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Providing information on organic food and farming in Wales
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History of support for organic farming in Wales

DateEventImpact in Wales
1993 EC Regulation (2092/91) defined organic crop productionUse of the term 'organic' is legally defined,
and only those registered with a certification body and inspected annually may use the term for food products.
1992 [CAP reform][ EC Regulation (2078/92) provides means to support conversion to organic farming MAFF start work on Organic Aid Scheme.
1994 Organic Aid Scheme introduced Three rates for non-LFA, LFA and Unimproved/rough grazing lands under organic management.
1996 Organic Conversion Information Service (OCIS) launched in Wales. Free advisory visits to farmers enquiring about organic production. Half day visit to outline organic principles, optional full day visit to look at detailed implications for the farm.
1998 Ron Davies MP, Secretary of State for Wales, establishes three industry working groups. Organic working group established alongside dairy and red meat groups. Establishes importance of organic farming for Wales, despite occupying only one-third of one percent of land area at the time.
1999 Organic Working group launches Welsh Organic Action Plan Identifies need for a Centre to coordinate an Information Strategy, and the importance of policy and marketing work for development of organic food and farming in Wales
October 1999 Organic Farming Scheme opens (and closes) Due to prolonged publicity prior to the scheme opening there is huge response, and the scheme is forced to close after only one month.
1999 Organic Regulation 1804/1999 supplements Reg. 2092/91 to include livestock. Added weight to legal protection for use of the word 'organic'.
2000 Organic Farming Centre for Wales established Focal point for dissemination of information, focusing on the needs of producers.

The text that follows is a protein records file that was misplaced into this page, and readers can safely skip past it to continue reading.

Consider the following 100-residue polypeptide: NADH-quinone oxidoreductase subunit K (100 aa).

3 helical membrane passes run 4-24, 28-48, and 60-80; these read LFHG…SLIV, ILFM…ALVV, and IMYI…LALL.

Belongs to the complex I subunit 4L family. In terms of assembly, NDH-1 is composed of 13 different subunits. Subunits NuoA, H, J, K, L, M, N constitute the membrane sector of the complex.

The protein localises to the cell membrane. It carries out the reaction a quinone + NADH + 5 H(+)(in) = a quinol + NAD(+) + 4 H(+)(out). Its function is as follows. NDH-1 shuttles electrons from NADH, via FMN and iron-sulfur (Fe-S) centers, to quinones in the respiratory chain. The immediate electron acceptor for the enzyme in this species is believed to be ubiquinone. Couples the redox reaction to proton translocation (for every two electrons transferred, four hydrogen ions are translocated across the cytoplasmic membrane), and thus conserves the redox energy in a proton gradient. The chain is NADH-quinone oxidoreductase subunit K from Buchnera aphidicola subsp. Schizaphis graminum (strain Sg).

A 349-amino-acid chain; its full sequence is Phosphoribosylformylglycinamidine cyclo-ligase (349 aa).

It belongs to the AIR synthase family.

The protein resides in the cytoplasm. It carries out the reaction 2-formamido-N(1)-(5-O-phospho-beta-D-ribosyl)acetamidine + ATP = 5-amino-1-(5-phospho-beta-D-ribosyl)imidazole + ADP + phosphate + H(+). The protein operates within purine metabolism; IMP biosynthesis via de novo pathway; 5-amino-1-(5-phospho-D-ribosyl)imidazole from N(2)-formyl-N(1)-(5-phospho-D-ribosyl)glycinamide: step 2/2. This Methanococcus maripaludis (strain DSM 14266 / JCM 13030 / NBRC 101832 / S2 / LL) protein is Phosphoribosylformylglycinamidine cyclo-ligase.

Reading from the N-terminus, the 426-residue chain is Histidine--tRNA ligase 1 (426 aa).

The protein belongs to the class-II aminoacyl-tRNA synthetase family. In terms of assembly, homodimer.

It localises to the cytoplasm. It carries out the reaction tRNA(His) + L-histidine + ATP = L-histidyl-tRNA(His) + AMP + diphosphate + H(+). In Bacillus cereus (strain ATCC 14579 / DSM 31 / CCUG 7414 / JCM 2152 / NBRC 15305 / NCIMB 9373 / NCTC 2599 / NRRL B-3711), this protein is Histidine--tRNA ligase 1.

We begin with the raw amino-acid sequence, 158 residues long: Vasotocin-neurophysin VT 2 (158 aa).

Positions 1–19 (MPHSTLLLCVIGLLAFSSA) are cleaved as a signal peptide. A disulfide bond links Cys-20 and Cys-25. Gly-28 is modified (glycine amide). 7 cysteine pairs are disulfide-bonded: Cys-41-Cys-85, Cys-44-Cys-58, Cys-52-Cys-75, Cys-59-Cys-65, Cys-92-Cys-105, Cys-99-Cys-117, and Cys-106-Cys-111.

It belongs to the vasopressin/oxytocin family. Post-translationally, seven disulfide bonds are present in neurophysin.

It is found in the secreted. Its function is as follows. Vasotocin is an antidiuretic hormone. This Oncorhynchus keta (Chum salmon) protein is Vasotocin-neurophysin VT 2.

November 2000 Organic Farming Scheme re-opens Again, backlog of applications which delay contracts. Some contracts further delayed due to Food and Mouth Disease in 2001.
February 2001 Welsh Statutory Instrument regarding the OFS (Foot and Mouth in UK)Provides specific Welsh legislation governing the Organic Farming Scheme
2002 The NAW Agriculture and Rural Development Committee undertook an inquiry in to the future of organic farming and the support required for the sector. NAW ARD Review They concluded that the sector should continue to be supported as an important aspect of sustainable agricultural policy - central to which was enhanced funding based on the introduction of on-going maintenance payments and a strategic approach to market development in partnership with the sector.
2003 New three-year contract for Organic Centre Wales. Extends remit to public education, public procurement, policy and strategy development, thus providing support to the whole of the organic community in Wales. Soil Association leaves OCW partnership.
January 2004 Statutory Instrument concerning Maintenance Payments Enables opening of the Organic Maintenance Scheme which provides five years of support for existing organic farmers.
1 March 2004 Organic Maintenance Scheme opens in Wales Long-term organic farmers have access to support funds for the first time.
1 July 2004 Second Organic Action Plan for Wales launched Advocates an increased land area target to be monitored against nine indicators of sustainable development, including financial viability of organic farms, public awareness of organic food, and the share of the UK market that is supplied from Wales
2004 [CAP reform] Welsh Assembly Government decide on use of historical reference period to set Single Payment Scheme levels, and against use of the National Envelope. Historic payment decision nominally supports family farms, but causes problems as most of Wales' organic farmers converted during the reference period (2000-2002). National Envelope decision removes major route to compensate organic farmers, particularly dairy farmers.